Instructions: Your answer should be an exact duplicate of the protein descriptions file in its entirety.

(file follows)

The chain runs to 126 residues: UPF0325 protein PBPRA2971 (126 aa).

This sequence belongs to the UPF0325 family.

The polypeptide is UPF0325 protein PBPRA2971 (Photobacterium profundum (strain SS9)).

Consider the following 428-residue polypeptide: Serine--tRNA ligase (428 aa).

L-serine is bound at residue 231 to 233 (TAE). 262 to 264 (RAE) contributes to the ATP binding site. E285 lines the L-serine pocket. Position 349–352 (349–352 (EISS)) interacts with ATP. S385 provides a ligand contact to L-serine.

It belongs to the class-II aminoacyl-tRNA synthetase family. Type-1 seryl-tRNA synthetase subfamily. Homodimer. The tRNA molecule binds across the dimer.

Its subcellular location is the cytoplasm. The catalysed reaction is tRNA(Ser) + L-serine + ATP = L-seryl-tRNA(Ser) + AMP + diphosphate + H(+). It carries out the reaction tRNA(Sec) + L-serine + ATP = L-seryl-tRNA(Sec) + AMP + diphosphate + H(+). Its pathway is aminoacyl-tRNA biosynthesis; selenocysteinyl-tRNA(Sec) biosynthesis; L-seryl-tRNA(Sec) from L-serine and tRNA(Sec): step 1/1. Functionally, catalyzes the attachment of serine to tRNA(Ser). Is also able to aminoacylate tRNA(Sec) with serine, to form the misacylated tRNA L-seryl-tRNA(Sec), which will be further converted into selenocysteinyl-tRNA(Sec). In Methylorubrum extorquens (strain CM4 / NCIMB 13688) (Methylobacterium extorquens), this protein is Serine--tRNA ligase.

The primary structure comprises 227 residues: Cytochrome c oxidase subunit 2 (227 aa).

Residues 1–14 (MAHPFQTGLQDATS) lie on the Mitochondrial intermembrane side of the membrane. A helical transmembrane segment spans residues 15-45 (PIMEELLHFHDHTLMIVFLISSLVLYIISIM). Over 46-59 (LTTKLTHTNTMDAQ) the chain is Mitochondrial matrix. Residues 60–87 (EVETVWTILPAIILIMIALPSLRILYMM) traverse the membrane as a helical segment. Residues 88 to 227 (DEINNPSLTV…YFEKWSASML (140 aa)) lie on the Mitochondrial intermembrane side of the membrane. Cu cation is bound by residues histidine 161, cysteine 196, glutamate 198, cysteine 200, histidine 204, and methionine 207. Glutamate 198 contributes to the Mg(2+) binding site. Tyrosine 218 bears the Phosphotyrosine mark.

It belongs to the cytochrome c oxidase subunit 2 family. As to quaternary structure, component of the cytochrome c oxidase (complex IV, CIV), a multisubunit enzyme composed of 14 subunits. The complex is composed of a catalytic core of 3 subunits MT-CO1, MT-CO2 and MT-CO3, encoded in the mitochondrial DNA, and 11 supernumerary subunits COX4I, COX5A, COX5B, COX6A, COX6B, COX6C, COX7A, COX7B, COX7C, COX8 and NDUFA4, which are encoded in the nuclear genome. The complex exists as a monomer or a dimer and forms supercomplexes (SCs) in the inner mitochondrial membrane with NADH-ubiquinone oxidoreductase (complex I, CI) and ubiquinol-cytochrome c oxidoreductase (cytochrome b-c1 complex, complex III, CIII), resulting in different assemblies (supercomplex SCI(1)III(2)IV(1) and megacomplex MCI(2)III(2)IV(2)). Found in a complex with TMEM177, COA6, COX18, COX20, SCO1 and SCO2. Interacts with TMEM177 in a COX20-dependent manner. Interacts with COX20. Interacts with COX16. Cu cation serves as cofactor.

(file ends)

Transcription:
The chain runs to 126 residues: UPF0325 protein PBPRA2971 (126 aa).

This sequence belongs to the UPF0325 family.

The polypeptide is UPF0325 protein PBPRA2971 (Photobacterium profundum (strain SS9)).

Consider the following 428-residue polypeptide: Serine--tRNA ligase (428 aa).

L-serine is bound at residue 231 to 233 (TAE). 262 to 264 (RAE) contributes to the ATP binding site. E285 lines the L-serine pocket. Position 349–352 (349–352 (EISS)) interacts with ATP. S385 provides a ligand contact to L-serine.

It belongs to the class-II aminoacyl-tRNA synthetase family. Type-1 seryl-tRNA synthetase subfamily. Homodimer. The tRNA molecule binds across the dimer.

Its subcellular location is the cytoplasm. The catalysed reaction is tRNA(Ser) + L-serine + ATP = L-seryl-tRNA(Ser) + AMP + diphosphate + H(+). It carries out the reaction tRNA(Sec) + L-serine + ATP = L-seryl-tRNA(Sec) + AMP + diphosphate + H(+). Its pathway is aminoacyl-tRNA biosynthesis; selenocysteinyl-tRNA(Sec) biosynthesis; L-seryl-tRNA(Sec) from L-serine and tRNA(Sec): step 1/1. Functionally, catalyzes the attachment of serine to tRNA(Ser). Is also able to aminoacylate tRNA(Sec) with serine, to form the misacylated tRNA L-seryl-tRNA(Sec), which will be further converted into selenocysteinyl-tRNA(Sec). In Methylorubrum extorquens (strain CM4 / NCIMB 13688) (Methylobacterium extorquens), this protein is Serine--tRNA ligase.

The primary structure comprises 227 residues: Cytochrome c oxidase subunit 2 (227 aa).

Residues 1–14 (MAHPFQTGLQDATS) lie on the Mitochondrial intermembrane side of the membrane. A helical transmembrane segment spans residues 15-45 (PIMEELLHFHDHTLMIVFLISSLVLYIISIM). Over 46-59 (LTTKLTHTNTMDAQ) the chain is Mitochondrial matrix. Residues 60–87 (EVETVWTILPAIILIMIALPSLRILYMM) traverse the membrane as a helical segment. Residues 88 to 227 (DEINNPSLTV…YFEKWSASML (140 aa)) lie on the Mitochondrial intermembrane side of the membrane. Cu cation is bound by residues histidine 161, cysteine 196, glutamate 198, cysteine 200, histidine 204, and methionine 207. Glutamate 198 contributes to the Mg(2+) binding site. Tyrosine 218 bears the Phosphotyrosine mark.

It belongs to the cytochrome c oxidase subunit 2 family. As to quaternary structure, component of the cytochrome c oxidase (complex IV, CIV), a multisubunit enzyme composed of 14 subunits. The complex is composed of a catalytic core of 3 subunits MT-CO1, MT-CO2 and MT-CO3, encoded in the mitochondrial DNA, and 11 supernumerary subunits COX4I, COX5A, COX5B, COX6A, COX6B, COX6C, COX7A, COX7B, COX7C, COX8 and NDUFA4, which are encoded in the nuclear genome. The complex exists as a monomer or a dimer and forms supercomplexes (SCs) in the inner mitochondrial membrane with NADH-ubiquinone oxidoreductase (complex I, CI) and ubiquinol-cytochrome c oxidoreductase (cytochrome b-c1 complex, complex III, CIII), resulting in different assemblies (supercomplex SCI(1)III(2)IV(1) and megacomplex MCI(2)III(2)IV(2)). Found in a complex with TMEM177, COA6, COX18, COX20, SCO1 and SCO2. Interacts with TMEM177 in a COX20-dependent manner. Interacts with COX20. Interacts with COX16. Cu cation serves as cofactor.